Info@NationalCyberSecurity
Info@NationalCyberSecurity

Cybersecurity Firm Mimics Hackers To Protect Vital Israeli Websites | #hacking | #cybersecurity | #infosec | #comptia | #pentest | #hacker


With hackers from abroad stepping up their attacks on Israeli technological assets following the Hamas attacks on the south of the country on October 7, a cybersecurity company has offered its services for free to root out any vulnerabilities in the technology of organizations crucial to the ongoing functioning of the country. 

Pentera’s Senior Director of Product Management Ofer Yavelberg tells NoCamels that the company’s system simulates attacks across an entire organization to pinpoint potentially exploitable gaps that need to be addressed to thwart a potential hacking attempt.  

The Pentera assessment includes recommendations to better secure out-facing technological assets (Depositphotos)

Cybersecurity experts warn that while Israeli websites have always been a target for hackers, this dramatic rise in the scope of such attacks is exacerbated by individual hacking “collectives” from different countries now working together to strike at Israel. 

These attacks, the experts say, have even targeted the siren alert system used to notify Israelis of incoming missile strikes from Hamas in Gaza to the south and Hezbollah in Lebanon to the north. 

Indeed, Yavelberg says that that the “surge in cyberattacks” during the ongoing conflict prompted the company to extend the offer. 

The Pentera assessment, he explains, is carried out from the perspective of the hackers in order to highlight security gaps that would be most appealing to them, and not just to search for any weakness. 

The system is designed to carry out the assessments automatically, without disrupting the organization’s ongoing operations, he says.  

Pentera is looking for two particular kinds of threats, Yavelberg says. 

Hackers have even tried to interfere with the red alert system that notifies Israelis of incoming missile attacks

The first threat is exploitable gaps in what is known as the external attack surface – an organization’s digital footprint that is visible and accessible to anyone. 

The second threat is potential openings for malicious hackers created through the use of compromised or stolen credentials such as passwords. 

The Pentera assessment identifies the corporate passwords and other sensitive information that had been leaked online – either through the dark web or other resources hackers use to gain access to such information.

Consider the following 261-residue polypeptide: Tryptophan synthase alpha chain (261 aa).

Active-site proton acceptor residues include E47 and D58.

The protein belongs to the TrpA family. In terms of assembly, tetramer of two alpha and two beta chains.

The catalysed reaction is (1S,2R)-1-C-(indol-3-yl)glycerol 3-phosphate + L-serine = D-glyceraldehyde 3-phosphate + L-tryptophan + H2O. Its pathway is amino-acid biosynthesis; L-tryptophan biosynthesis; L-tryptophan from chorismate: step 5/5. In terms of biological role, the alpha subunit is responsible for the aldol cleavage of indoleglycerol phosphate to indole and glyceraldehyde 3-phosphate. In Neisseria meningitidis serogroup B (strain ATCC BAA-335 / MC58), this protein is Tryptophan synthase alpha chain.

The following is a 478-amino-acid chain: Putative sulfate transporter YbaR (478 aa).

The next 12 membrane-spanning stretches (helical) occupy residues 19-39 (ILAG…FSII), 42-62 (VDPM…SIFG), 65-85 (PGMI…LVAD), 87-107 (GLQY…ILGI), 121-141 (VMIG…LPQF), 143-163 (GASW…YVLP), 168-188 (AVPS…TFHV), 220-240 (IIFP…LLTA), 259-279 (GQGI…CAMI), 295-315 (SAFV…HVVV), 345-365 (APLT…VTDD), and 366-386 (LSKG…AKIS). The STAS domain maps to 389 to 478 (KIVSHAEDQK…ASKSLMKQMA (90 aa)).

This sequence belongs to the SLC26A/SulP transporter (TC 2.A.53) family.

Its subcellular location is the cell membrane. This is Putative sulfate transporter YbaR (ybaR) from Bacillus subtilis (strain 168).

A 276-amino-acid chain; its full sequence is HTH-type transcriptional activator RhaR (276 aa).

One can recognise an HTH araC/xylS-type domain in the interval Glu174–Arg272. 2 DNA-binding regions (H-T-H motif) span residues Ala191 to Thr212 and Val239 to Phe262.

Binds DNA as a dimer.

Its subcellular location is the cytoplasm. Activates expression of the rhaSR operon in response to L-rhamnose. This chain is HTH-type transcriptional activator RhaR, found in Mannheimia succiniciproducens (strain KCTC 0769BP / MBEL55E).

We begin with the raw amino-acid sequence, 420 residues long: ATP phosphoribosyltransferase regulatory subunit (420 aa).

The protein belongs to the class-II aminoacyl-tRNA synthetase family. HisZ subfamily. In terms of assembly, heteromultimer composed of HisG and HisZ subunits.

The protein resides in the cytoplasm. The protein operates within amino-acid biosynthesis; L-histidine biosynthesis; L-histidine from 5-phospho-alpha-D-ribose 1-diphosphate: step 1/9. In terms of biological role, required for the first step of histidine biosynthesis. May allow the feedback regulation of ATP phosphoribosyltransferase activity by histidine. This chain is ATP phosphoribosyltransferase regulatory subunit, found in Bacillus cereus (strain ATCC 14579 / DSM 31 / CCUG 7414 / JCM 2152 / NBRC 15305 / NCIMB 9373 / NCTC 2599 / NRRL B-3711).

This helps to work out an organization’s vulnerability to cyberattacks through such passwords or data. 

According to Yavelberg, the Petah Tikva-based company is willing to provide the service for free to organizations across sectors of the economy that are essential to both combat resilience and the home front. These include public safety, healthcare, food and logistics, government services and critical infrastructure. 

“In the larger sense, we are looking for any attack vectors that malicious hackers can utilize to infiltrate and exploit these organizations,” Yavelberg says.

“Our goal is to find these exploitable gaps so that security teams can remediate the issues before our adversaries have a chance to use them.” 

Once the vulnerability assessment is completed, he says, the organization is given a comprehensive report, outlining any weakness in order of criticality, including organizational passwords that could be exploited. 

The report also contains a list of recommended actions that the organization can take in order to reduce its vulnerability from cyberattacks. 

“The State of Israel is currently facing some of its most challenging days while preparing for weeks of conflict,” Pentera CEO Amitai Ratzon said recently, as he announced the initiative. 

“In light of the significant increase in attempted cyberattacks on various entities in Israel, we believe it is our duty to contribute to strengthening the home front and enhancing the economy’s readiness in this critical domain.”

Ofer Yavelberg: Our goal is to find the gaps so they can be fixed before our adversaries use them (Depositphotos)

While the offer to carry out such assessments was newly extended, Yavelberg says multiple organizations have already begun to request assistance. 

He says the sensitive nature of the information and the present security situation in Israel means that the company cannot share the names of any of the organizations with which it is now working.

The company is actively reaching out to organizations that qualify for its free assessment, but institutions can also appeal to Pentera individually. 

“We believe it is our duty to help strengthen the home front and contribute to organizations vital to the continuity of Israeli society,” Yavelberg says.

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